Saturday, May 10, 2014

The Hotel Glendale.

Find the Hotel.
(Then keep scrolling.)

In conjunction with Preservation Month, The Glendale Historical Society and the City of Glendale Historic Preservation Commission presented, earlier today, the Glendale Civic Center Walking Tour.  Participants picked up a booklet and map for the self-guided tour that covered 21 notable buildings in the heart of Glendale, including the Municipal Power and Light Building, Glendale Main Post Office and First United Methodist Church. 

Old though I am, I was not featured in this tour. The Hotel Glendale was.  Here is the stop placard. 

 Here is the postcard, front and back, with the printing intact.  You can see both these pictures, and more, lining the walls here at The Cave.

According to Glendale's volume of the ubiquitous series by Arcadia Publishing  ("Home of the Iconic Images of America Series!") the radio station was here 1927 - 1929. Katherine Yamada, one of the books authors, also pens the column "Verdugo Views"  for the Glendale News Press. You can read more about the Hotel's radio history, KGFH and the longer lived KIEV, here.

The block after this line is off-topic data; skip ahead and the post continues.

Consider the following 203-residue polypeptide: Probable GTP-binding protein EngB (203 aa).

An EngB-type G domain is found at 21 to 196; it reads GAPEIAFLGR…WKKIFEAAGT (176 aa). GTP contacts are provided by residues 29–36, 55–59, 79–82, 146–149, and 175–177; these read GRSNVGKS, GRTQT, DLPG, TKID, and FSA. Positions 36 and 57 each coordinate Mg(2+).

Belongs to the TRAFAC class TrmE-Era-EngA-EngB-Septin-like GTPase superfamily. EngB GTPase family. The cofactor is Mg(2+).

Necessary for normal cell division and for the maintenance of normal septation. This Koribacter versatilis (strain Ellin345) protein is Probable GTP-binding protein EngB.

Before the antenna intricate enough to nuke everyone on the sixth floor, there was to be a dirigible port, the world's first.  I've read some places that it would take passengers into DTLA in twenty minutes, but the bigger vision was a series of roof top junctions that would end in New York.  

This post on Vintage Air gives us the ecstasy, agony, and eventual bankruptcy of Slate Aircraft's vision, via its prototype ship, the City of Glendale. "Slate envisioned a network of hotels and "stations" across the country where his transcontinental airships would make passenger stops, the first of which was built on the roof of the Glendale Hotel."

Before e-things and i-things, there were real things.  Good for us the ones that stand, protected. Thanks to those who work to protect them.